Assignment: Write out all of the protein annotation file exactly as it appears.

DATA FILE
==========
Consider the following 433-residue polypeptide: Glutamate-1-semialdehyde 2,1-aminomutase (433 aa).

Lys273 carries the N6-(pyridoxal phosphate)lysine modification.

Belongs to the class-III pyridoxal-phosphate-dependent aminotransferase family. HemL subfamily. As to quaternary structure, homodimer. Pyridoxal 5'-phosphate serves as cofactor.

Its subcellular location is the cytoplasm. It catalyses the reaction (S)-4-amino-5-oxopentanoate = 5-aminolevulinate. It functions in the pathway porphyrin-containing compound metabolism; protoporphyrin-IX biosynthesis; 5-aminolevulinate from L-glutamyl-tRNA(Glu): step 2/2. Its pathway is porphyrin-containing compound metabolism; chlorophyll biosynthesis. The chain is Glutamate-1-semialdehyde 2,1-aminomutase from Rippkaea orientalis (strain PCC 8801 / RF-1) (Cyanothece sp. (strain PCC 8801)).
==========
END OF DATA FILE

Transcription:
Consider the following 433-residue polypeptide: Glutamate-1-semialdehyde 2,1-aminomutase (433 aa).

Lys273 carries the N6-(pyridoxal phosphate)lysine modification.

Belongs to the class-III pyridoxal-phosphate-dependent aminotransferase family. HemL subfamily. As to quaternary structure, homodimer. Pyridoxal 5'-phosphate serves as cofactor.

Its subcellular location is the cytoplasm. It catalyses the reaction (S)-4-amino-5-oxopentanoate = 5-aminolevulinate. It functions in the pathway porphyrin-containing compound metabolism; protoporphyrin-IX biosynthesis; 5-aminolevulinate from L-glutamyl-tRNA(Glu): step 2/2. Its pathway is porphyrin-containing compound metabolism; chlorophyll biosynthesis. The chain is Glutamate-1-semialdehyde 2,1-aminomutase from Rippkaea orientalis (strain PCC 8801 / RF-1) (Cyanothece sp. (strain PCC 8801)).